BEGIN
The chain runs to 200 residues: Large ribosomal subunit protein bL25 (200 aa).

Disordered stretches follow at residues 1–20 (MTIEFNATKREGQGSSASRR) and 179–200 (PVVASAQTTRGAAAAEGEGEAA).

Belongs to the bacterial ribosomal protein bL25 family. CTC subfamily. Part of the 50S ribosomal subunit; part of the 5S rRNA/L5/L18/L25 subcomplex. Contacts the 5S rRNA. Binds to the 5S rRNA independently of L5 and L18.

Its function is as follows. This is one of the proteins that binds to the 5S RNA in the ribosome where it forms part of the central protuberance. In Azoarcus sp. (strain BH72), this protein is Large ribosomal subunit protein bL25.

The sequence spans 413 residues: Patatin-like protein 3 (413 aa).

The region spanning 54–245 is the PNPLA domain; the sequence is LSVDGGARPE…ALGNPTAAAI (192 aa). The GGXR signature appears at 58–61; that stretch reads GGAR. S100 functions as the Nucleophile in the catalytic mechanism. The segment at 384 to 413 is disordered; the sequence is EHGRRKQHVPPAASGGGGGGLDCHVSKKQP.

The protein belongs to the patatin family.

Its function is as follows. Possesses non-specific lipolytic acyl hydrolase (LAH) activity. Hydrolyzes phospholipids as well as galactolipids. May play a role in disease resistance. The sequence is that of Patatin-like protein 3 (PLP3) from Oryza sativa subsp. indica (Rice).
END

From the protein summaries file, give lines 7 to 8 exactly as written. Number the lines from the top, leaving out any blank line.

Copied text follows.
The protein belongs to the patatin family.

Its function is as follows. Possesses non-specific lipolytic acyl hydrolase (LAH) activity. Hydrolyzes phospholipids as well as galactolipids. May play a role in disease resistance. The sequence is that of Patatin-like protein 3 (PLP3) from Oryza sativa subsp. indica (Rice).